Read our latest high country news and find out about life on a Canterbury high country station.

Passing to the next generation.

Maria Todhunter is learning the skills of classing wool from her grandfather, Bob. Classing wool ensures that each fleece is put into a line of similar type. This ensures that when then wool is baled up for sale, the end purchaser knows the wool is consistent and fits an exact specification.

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Come fly with us!

Lake Heron Station is right in the centre of the South Island. We can fly you just about anywhere. The spectacular West Coast is only a short trip away!

Scenic West Coast Flight - Lake Heron Air

Autumn at Lake Heron Station

One of the big jobs in autumn is getting ewes in prime condition before mating in May. Here a mob has been sorted and is being moved to autumn grazing by shepherd, Hamish Fraser.

Lake Heron ewes

Kea – NZ’s alpine parrot

One of the highlights of a day out in the hills, is spotting the birdlife. The kea is the world’s only alpine parrot and has a well-earned reputation for its cheek and intelligence. When out walking, its eerie call in the misty high crags, sends shivers down the spine. Then, next thing you know at a rest stop, these inquisitive birds will be hopping around your pack and poking at any objects left lying around.

Homeward Bound

Over 2700 merino wethers have arrived at the shearing shed after a 25km journey from the Upper Rakaia River. They will be shorn over the next few days. Each sheep produces about 5.5kgs of wool every year – most of it ending up in an Icebreaker garment. Check your Baa code to see if your Icebreaker comes from Lake Heron.

Winter Weather

It has been a winter of 2 halves this year. In Late June we received a metre of snow in the valley. This storm was forecast days in advance so we had plenty of time to get stock into paddocks close to home. However, even so, it was still a major effort to get around to feed all the mobs.

Since then we’ve been blessed with warmer than average temperatures and an early spring.

Methven Heliski opens 29 June

The countdown begins to the start of the heliski season. There is fantastic cover already so we’re all set for a great winter.

If you’re a skier or snowboarder, make sure we see you here!

Lake Heron Hunting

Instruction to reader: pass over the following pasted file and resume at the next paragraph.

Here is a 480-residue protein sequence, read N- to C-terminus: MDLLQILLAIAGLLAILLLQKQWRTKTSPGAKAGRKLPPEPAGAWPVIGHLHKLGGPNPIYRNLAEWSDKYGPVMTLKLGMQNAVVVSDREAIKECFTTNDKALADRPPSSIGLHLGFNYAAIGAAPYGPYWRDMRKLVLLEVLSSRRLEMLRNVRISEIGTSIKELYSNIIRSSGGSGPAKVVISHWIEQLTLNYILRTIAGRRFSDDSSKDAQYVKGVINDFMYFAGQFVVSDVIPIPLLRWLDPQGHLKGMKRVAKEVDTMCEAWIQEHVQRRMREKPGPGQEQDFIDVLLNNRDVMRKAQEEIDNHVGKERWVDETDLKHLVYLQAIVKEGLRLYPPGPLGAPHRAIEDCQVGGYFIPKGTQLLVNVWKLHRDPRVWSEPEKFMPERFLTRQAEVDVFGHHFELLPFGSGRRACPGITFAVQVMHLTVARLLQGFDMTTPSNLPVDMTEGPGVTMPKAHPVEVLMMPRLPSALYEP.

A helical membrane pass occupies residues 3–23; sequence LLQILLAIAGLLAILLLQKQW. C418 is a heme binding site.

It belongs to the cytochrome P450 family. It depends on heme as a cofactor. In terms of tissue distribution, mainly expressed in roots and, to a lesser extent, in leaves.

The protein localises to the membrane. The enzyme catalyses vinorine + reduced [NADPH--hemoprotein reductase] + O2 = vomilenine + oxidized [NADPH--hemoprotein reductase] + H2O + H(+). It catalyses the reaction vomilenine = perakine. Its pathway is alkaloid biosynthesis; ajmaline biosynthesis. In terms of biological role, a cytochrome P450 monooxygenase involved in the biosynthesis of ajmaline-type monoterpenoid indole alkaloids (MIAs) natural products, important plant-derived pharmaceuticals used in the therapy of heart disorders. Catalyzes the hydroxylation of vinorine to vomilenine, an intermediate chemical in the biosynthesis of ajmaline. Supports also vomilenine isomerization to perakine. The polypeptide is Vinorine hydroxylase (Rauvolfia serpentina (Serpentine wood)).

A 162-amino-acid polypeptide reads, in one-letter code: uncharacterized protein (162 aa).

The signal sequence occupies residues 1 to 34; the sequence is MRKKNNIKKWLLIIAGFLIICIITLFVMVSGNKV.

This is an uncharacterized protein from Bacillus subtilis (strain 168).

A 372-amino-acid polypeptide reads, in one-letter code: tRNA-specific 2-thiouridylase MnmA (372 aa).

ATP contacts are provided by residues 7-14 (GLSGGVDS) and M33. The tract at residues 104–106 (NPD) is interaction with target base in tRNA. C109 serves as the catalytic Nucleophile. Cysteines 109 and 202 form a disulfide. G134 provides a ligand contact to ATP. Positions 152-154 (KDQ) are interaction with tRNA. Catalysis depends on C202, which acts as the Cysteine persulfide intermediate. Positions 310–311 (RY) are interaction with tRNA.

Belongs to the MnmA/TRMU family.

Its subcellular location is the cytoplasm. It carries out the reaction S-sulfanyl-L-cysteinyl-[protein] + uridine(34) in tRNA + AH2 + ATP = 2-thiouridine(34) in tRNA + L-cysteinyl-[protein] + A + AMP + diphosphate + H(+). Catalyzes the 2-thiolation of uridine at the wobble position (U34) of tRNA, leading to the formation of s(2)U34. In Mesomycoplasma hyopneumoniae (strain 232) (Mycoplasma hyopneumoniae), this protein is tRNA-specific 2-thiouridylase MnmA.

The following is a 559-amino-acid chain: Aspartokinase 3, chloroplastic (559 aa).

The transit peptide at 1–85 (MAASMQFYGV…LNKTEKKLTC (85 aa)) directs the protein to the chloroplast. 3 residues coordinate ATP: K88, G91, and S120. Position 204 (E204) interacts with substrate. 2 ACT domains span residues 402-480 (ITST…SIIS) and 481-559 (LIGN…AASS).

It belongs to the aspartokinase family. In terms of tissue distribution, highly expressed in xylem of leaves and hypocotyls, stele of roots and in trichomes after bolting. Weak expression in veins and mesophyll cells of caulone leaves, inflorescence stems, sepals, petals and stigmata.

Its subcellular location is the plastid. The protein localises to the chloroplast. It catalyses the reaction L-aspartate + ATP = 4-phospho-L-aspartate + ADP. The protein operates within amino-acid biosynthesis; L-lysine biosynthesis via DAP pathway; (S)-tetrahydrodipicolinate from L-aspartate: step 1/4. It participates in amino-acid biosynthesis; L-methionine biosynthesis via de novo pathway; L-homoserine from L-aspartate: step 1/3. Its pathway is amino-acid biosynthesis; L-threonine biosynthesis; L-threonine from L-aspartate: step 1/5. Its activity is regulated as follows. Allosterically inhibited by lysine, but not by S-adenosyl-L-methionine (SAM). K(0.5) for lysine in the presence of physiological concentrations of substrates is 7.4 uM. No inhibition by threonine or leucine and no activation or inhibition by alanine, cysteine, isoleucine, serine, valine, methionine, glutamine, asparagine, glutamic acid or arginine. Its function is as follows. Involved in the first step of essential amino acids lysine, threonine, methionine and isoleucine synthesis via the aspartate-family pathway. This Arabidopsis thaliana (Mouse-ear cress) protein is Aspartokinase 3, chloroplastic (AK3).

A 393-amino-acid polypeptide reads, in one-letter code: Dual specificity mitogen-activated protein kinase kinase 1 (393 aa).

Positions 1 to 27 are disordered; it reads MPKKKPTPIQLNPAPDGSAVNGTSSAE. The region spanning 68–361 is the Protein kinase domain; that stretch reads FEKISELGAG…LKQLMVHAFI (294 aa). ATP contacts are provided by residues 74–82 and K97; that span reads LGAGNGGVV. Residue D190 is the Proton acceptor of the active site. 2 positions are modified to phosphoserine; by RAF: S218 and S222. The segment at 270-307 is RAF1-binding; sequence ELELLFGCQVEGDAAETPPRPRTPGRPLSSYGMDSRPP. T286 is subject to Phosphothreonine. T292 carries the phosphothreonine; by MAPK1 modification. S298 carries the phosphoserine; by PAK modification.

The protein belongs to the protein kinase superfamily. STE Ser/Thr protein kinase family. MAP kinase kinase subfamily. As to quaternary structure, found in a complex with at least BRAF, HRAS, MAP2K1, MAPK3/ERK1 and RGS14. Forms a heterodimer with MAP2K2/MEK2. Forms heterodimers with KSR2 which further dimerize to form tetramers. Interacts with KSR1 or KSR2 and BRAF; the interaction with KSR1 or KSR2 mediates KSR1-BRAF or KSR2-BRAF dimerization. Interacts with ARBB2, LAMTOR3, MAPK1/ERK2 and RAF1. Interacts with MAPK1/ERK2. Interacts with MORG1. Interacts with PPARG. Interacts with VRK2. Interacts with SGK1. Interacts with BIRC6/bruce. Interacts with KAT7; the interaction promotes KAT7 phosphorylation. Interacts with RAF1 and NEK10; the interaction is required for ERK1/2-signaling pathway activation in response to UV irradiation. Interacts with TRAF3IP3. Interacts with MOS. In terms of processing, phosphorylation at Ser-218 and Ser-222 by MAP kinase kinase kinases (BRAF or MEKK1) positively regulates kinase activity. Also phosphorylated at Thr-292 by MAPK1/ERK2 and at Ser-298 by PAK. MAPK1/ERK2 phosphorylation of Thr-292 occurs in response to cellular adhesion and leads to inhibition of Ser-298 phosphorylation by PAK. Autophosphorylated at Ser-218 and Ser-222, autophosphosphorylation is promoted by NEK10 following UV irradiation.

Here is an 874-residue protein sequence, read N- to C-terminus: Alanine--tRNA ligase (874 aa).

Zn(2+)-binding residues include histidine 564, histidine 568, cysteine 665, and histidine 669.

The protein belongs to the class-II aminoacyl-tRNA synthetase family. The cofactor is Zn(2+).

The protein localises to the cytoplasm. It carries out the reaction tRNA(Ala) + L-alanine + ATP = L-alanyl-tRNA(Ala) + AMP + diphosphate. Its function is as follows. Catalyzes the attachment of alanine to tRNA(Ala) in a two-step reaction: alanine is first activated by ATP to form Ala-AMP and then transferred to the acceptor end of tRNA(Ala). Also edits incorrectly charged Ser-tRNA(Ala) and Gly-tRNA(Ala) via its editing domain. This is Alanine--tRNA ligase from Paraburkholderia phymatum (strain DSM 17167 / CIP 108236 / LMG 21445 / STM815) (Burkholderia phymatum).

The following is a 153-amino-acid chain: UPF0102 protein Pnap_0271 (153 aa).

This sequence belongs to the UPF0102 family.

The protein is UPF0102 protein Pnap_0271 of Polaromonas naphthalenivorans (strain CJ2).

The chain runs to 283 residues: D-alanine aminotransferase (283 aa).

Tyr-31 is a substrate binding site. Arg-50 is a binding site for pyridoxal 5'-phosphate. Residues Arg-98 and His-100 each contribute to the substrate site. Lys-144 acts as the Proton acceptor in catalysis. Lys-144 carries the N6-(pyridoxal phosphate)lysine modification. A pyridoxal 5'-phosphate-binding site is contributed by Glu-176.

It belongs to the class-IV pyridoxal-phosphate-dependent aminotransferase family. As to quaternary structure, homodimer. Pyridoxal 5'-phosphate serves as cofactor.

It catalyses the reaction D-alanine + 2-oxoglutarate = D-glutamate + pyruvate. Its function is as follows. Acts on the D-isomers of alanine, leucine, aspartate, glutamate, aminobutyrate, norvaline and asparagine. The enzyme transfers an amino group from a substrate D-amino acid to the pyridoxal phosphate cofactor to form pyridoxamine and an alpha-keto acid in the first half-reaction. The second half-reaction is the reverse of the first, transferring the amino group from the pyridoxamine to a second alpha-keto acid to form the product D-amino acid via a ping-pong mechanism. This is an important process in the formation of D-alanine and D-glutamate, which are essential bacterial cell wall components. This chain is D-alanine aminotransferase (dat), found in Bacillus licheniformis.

Autumn is the time of the “Roar” and the stags are now in full noise.

It is also the time of year that we offer guided red deer and tahr hunts on the station.

Our professional guides take you to the animals – whether you get photos, or a trophy, is up to you. The hunting is all free-range – a genuinely memorable wilderness experience.

Highcountry Summer

The last month on the station has been one of glorious days and high temperatures. In this weather the best time to get stock work done is in the cool of  the early morning. Once temps hit the 30s the going gets tough for sheep and dogs. Early morning is also a great time to get the best pics – here  shepherd, Angel Wood, is silhouetted against the rising valley mist.

Spring at Lake Heron Station???

Spring and early summer  are the most changeable time of year for weather on the station. In this image the temperature went from 25C one day to 3C the next  with accompanying snow falling nearly into the valley floor.

Lake Heron Fleece Gets a 3rd at Canterbury 150th A&P Show

The Canterbury A & P Show is always a big event in the local calendar. This year the show celebrated its 150th year. Well supported by city and country folk alike, the show is a great opportunity to showcase rural life to the wider community. Usually Lake Heron enters fleece wool for judging and this year we received a third for our entry in the merino ewe/wether category.

The fleece will go on to be judged at the Otago Merino Association’s Annual Competition and the proceeds of all competition fleeces are then donated to the Child Cancer Foundation.

Annual Ewe Shearing at Lake Heron

The Lake Heron merino ewes have all been shorn and the trucks have left to start the journey to Icebreaker.

As the wool comes off the sheep’s back, it is classed into various lines according to fibre diameter, length and strength. The wool classing is a family tradition and Bob Todhunter has been classing the “Lake Heron clip” for many years. Bob has a keen interest in the resulting wool, as he and son Ben, breed the rams  for the station.

The wool press is shown here compacting the wool fibre into bales of 180-190kgs – a convenient weight for shipment. Next time you purchase an Icebreaker garment, check out the “Baa” code to trace the origins of the fibre – it may be from here!